Honda was second best, with only one lemon per approximately 3 Million cars. Luxury brand Acura, however, made one lemon per 516,436 cars.

Background Info: After nearly being purchased by Mitsubishi in the 1990’s due to a hostile takeover attempt, Honda quickly entered the SUV and Minivan market, stole American autobuyer’s hearts in the process, and haven’t looked back yet.

Certified Fresh

Toyota Motor Corporation

Toyota built their legacy on longevity, and today that’s no different. they did a whopping 10 times better than the industry average, making one lemon per 11 Million vehicles. 2nd place Honda was 8 million cars behind.

 

Background Info: Toyota is credited with having the most efficent assembly line of any industry and holds the unique distinction of being “more American” than 3 of it’s actual American counterparts by building 61% of it’s fleet in the United States – more than Buick, Chrysler and Lincoln.

Honorable Mentions:

Diamler AG, BMW.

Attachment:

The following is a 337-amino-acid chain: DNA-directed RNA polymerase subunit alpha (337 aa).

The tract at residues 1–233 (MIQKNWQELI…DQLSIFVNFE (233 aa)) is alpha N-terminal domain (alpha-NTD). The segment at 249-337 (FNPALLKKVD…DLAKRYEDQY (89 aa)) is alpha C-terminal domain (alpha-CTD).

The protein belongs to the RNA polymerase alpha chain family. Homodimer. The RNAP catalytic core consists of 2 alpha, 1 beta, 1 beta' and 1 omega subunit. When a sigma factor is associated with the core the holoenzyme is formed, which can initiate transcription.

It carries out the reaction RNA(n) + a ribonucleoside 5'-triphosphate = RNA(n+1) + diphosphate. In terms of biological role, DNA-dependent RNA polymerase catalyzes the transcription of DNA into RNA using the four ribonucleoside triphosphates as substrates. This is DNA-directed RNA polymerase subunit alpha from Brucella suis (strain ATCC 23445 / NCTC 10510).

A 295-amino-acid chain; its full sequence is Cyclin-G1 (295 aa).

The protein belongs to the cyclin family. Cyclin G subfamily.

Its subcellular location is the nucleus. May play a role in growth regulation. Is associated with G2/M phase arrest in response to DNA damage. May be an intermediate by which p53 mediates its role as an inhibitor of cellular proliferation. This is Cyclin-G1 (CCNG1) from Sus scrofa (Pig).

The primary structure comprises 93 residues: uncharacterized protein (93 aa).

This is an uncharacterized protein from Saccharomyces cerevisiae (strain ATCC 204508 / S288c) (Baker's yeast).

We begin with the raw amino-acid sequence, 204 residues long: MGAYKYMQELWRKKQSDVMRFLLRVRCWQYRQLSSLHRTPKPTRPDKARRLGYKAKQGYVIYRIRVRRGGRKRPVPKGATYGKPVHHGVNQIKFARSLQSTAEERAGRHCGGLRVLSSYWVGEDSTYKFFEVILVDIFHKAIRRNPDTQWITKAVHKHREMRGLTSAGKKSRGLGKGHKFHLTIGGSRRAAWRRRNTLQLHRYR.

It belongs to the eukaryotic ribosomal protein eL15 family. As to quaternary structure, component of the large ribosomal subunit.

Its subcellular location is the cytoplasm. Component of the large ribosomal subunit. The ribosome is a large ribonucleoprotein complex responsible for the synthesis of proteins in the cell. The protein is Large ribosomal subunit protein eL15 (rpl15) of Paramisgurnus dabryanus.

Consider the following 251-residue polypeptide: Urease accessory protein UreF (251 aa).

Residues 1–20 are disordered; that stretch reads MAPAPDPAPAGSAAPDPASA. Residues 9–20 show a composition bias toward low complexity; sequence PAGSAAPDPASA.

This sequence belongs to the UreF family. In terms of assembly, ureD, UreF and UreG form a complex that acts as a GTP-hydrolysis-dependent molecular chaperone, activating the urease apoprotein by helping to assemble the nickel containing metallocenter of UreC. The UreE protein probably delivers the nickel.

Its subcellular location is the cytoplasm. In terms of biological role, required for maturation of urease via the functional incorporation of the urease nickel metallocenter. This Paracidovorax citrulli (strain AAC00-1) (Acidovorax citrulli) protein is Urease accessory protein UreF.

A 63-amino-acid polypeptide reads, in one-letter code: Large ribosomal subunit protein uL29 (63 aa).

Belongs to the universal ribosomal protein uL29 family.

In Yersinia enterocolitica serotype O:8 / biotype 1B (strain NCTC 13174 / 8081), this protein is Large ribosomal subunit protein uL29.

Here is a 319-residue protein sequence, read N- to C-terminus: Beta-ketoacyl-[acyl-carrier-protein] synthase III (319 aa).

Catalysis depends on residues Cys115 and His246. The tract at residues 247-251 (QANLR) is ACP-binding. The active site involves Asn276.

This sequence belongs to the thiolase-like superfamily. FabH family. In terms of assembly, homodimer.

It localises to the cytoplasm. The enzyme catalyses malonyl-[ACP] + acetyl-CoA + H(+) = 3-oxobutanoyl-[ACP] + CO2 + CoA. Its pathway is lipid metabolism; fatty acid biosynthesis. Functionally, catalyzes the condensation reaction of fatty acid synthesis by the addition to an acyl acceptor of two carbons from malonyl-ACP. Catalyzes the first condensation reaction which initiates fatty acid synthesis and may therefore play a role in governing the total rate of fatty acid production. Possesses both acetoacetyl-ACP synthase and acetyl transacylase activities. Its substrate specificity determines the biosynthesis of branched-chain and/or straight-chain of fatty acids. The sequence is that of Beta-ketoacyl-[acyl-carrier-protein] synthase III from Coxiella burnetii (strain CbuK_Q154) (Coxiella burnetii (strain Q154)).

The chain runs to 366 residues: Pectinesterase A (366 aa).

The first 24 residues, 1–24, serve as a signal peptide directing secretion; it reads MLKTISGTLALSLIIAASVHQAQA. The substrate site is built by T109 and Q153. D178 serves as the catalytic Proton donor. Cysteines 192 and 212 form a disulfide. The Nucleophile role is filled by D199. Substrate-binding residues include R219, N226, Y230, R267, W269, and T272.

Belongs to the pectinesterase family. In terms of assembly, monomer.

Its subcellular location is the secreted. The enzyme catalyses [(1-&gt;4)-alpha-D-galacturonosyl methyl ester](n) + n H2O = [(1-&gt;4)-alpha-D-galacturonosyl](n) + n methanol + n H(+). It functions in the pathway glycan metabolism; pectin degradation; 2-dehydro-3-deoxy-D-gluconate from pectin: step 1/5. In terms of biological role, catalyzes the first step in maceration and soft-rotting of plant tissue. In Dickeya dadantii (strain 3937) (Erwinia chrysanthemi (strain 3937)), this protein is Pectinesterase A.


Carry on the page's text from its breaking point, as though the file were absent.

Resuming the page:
Mercedes-Benz, and BMW took 3rd, and 4th respectivly. Mercedes and BMW almost tie at approximately one lemon per 2 million cars. German engineering once again proves it’s consistency.

 

Next time, we’ll talk all about Lemon Laws in North Carolina.

Auto Repair in Mint Hill – Should I Trade in My Car?

 

Have you ever owned a car that seemed to spend more time in the garage getting fixed than in your garage at home? As you sit in the waiting room of the auto shop you find yourself asking “Is it time for a new car? I’m here it seems quite a bit.” The answer to that question, like many other things in the auto industry, isn’t as black-and-white as it may seem.